verb (used with object), re·pa·tri·at·ed, re·pa·tri·at·ing.
verb (used without object), re·pa·tri·at·ed, re·pa·tri·at·ing.
Origin of repatriate
Related Words for repatriationrecovery, revival, renewal, refurbishment, rehabilitation, reconstruction, renovation, reinstatement, reparation, recuperation, return, redemption, rejuvenation, reimbursement, revivification, remedy, cure, healing, replacement, restitution
Examples from the Web for repatriation
Contemporary Examples of repatriation
A repatriation ceremony would help bury the ignominious squabbles of the past.Incontrovertible Evidence Proves the First Americans Came From Asia
March 27, 2014
Zionism was not about colonization; it was about repatriation.Despite Hebron's Importance, Israel Will Have to Give It Up
October 28, 2013
International agencies assume the solution for nearly all refugees is repatriation once the fighting stops.Between Two Catastrophes: Look at Syria, and Question Everyone's Stories about 1948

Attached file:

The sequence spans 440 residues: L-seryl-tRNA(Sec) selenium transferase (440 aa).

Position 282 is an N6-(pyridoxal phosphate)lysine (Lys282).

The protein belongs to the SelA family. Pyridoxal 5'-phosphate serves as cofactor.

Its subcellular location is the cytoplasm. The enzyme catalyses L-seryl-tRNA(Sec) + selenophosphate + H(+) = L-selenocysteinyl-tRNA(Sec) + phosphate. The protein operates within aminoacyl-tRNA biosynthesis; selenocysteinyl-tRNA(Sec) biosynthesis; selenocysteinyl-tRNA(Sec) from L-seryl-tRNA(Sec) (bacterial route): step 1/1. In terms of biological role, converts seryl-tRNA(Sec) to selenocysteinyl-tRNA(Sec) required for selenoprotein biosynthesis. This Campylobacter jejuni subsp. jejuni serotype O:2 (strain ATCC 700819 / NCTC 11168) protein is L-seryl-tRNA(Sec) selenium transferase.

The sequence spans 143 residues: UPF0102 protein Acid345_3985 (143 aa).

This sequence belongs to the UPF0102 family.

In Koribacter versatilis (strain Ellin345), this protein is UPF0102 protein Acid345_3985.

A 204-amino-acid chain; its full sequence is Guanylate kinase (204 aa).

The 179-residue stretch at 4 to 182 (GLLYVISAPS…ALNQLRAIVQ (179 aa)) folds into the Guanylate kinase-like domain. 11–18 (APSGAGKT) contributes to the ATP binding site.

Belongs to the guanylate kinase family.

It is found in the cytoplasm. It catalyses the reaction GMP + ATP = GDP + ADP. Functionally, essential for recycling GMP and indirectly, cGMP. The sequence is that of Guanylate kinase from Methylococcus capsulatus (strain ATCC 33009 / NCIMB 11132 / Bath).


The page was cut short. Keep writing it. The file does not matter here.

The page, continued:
September 23, 2013
Is Germany's repatriation of its gold reserves from storage in New York and Paris a signal of declining confidence in the Euro?Germany Calls Home the Gold
January 16, 2013
This is common Zionist parlance in response to the idea of equal voting rights or repatriation for Palestinians.This Duck Is an Apartheid Duck
March 22, 2012
Historical Examples of repatriation
They were also making arrangements for the repatriation of the Coolies.
The Government declined to make any arrangement for their repatriation.
They inform me that orders have been received approving your application for repatriation.Aces Up
His repatriation to the Caucasus was now only a matter of days.Caught by the Turks
Here there will not be, as was the case with the Armenians, any work of repatriation to be done.Crescent and Iron Cross
E. F. Benson
verb (riːˈpætrɪˌeɪt) (tr)
Word Origin for repatriate
1610s, from Late Latin repatriatus, past participle of repatriare "return to one's country" (see repatriation). Related: Repatriated; repatriating.